Joint patrol vessels with law enforcement personnel from China, Thailand, Laos and Myanmar, sail on the Lancang-Mekong River. File picture: Chen Haining/Xinhua

Yangon - Myanmar's government has come under fire from rights groups and lawmakers over its decision to cut mobile internet services for more than one million people living in conflict-afflicted areas.

The blackout began on June 21, after Myanmar's Ministry of Transport and Communications ordered four telecommunications companies to stop providing internet services to nine townships in Rakhine and Chin states, where the military is fighting the Arakan Army, which seeks political autonomy for Rakhine Buddhists.

An estimated 30,000 civilians have been displaced by the fighting this year in roughly the same area from where 730,000 Rohingya Muslims were displaced by military operations in 2017.

Ministry permanent secretary Soe Thein told local media on Monday that the shutdown was in line with Myanmar's Telecommunications Law, which allows for the suspension of services "when an emergency situation arises."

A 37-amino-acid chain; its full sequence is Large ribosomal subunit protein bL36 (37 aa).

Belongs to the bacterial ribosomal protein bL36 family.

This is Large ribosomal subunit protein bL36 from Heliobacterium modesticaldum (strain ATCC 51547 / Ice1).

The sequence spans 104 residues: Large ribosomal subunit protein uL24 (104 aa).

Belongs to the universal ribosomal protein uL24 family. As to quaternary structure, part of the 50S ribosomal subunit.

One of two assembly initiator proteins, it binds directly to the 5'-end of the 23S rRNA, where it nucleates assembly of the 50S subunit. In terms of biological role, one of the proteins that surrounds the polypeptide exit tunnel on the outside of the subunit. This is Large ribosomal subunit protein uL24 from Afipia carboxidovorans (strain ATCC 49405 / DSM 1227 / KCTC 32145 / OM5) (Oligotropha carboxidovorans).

He added that "internet service will resume when the peace and stability are restored to the region."

Hla Saw, a lawmaker from the Arakan National Party, which represents the interests of Rakhine Buddhists, said the shutdown is a blemish on the record of the National League for Democracy government, led by Aung San Suu Kyi.

"This is an abuse of the people's fundamental democratic rights. Cities across the country can use the internet, but we cannot. Whom does this benefit? It shows that the current democratic government is weak in its ability to distinguish between right and wrong," he said.